Kleihauer testing Need not be abandonedBMJ 1994; 309 doi: https://doi.org/10.1136/bmj.309.6957.805 (Published 24 September 1994) Cite this as: BMJ 1994;309:805
- E M Love,
- K H Shwe
EDITOR, - We recently conducted a survey of Kleihauer testing in the North Western region, and our findings are similar to those of Jennifer K M Duguid and Imelda Bromilow,1 confirming the poor reproducibility and variability of the test as currently performed. We agree with Elizabeth A Letsky and Mahes de Silva that the reasons for the greater failure rate of prophylaxis with anti-D immunoglobulin in Britain compared with other countries require further investigation.2 We do not automatically conclude, however, that the recommended standard dose of 500 IU for postpartum prophylaxis in Britain should be reviewed.
Our study entailed a comparison of Kleihauer testing in hospital with analysis by flow cytometry for the investigation of fetomaternal haemorrhage when the perceived volume was over 4 ml of fetal red cells. Flow cytometry measured Rh D positive cells rather than fetal haemoglobin, which the Kleihauer test measures.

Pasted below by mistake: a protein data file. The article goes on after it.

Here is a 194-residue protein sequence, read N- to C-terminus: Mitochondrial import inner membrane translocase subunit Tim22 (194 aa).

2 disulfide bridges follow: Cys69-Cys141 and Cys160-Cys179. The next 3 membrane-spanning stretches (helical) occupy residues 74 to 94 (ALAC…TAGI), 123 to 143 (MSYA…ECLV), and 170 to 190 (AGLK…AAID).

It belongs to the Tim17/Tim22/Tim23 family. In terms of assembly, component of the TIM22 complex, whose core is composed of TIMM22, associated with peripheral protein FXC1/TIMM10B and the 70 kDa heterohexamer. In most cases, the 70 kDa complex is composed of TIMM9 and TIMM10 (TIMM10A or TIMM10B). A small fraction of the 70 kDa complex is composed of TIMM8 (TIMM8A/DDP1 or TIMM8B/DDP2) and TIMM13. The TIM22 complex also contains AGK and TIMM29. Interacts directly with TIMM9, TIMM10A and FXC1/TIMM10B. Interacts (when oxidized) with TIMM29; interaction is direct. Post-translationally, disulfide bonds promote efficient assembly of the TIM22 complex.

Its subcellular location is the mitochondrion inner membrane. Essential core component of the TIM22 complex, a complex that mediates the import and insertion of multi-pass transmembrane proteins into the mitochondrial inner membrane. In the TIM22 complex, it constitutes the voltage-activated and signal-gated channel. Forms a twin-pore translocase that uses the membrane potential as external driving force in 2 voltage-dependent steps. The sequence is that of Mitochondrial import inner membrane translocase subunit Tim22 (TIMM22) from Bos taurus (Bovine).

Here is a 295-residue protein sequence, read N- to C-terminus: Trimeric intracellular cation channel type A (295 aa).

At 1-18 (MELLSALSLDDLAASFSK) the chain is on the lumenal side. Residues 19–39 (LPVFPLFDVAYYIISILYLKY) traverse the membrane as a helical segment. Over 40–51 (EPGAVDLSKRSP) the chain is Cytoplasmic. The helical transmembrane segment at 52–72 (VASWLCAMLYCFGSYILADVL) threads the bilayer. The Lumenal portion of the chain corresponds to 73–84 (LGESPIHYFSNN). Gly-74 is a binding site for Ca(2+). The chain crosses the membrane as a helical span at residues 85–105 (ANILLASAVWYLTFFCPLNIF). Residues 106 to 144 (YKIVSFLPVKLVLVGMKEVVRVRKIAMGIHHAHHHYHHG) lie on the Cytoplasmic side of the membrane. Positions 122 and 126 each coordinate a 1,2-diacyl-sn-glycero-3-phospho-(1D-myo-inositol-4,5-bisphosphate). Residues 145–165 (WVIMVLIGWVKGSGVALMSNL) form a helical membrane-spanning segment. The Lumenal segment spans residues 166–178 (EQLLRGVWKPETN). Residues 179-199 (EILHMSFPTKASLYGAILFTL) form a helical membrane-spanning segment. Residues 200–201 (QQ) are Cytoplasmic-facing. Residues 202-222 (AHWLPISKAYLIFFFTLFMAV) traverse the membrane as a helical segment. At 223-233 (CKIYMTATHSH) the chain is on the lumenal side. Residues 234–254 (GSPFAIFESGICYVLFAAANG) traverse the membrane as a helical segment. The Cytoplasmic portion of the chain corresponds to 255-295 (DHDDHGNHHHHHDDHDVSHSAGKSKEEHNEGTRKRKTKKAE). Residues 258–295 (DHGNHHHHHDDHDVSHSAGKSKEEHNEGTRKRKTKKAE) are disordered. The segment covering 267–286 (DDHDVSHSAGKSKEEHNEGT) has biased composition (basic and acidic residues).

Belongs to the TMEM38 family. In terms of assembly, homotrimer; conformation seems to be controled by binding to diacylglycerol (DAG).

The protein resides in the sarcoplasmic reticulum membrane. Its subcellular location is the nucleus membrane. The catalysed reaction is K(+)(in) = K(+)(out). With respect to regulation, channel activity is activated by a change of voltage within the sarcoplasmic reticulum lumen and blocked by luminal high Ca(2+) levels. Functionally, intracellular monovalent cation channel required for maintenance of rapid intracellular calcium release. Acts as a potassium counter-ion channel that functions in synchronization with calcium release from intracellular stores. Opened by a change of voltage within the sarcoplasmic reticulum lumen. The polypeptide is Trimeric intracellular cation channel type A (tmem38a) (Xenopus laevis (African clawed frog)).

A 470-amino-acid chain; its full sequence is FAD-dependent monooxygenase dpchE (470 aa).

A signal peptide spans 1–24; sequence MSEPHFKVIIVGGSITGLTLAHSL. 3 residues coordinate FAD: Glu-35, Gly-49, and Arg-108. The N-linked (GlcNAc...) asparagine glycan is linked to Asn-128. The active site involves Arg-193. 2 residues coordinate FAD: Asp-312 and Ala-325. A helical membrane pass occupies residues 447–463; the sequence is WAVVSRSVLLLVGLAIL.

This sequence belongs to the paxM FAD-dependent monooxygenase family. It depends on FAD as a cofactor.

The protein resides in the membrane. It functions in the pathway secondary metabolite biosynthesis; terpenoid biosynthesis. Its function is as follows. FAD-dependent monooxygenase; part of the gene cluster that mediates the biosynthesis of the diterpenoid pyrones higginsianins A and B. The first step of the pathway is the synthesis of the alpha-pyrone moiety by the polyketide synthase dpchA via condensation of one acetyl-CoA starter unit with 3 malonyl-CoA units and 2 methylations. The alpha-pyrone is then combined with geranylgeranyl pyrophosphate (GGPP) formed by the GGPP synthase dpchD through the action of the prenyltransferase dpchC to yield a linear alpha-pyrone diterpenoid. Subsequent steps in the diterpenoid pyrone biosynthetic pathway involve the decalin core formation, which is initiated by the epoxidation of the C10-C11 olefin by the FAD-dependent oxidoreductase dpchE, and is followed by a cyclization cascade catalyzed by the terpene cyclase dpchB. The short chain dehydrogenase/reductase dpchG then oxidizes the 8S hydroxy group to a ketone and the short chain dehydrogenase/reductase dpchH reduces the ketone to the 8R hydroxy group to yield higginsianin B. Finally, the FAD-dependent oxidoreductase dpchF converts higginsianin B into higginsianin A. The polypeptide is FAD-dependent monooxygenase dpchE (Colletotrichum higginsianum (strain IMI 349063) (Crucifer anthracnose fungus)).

Over 12 months we analysed 43 maternal samples, and in 18 cases the results of the Kleihauer test were in considerable excess of the results of flow cytometry. When a calibrated microscope was used for the Kleihauer test this excess occurred in only 12 cases. In 15 cases the dose of anti-D immunoglobulin required was calculated from the result of flow cytometry. So far none of the women followed up six months after delivery has been immunised. A simple calculation showed that use of flow cytometry saved 55 000 IU of anti-D immunoglobulin in these 15 cases alone. The potential for savings in cases of fetomaternal haemorrhage exceeding 4 ml is obviously greater.
For routine testing the Kleihauer test is simple and inexpensive and can be performed by any hospital laboratory. Its poor reproducibility and variability do not imply that it should be abandoned and a higher standard dose of anti-D immunoglobulin given …
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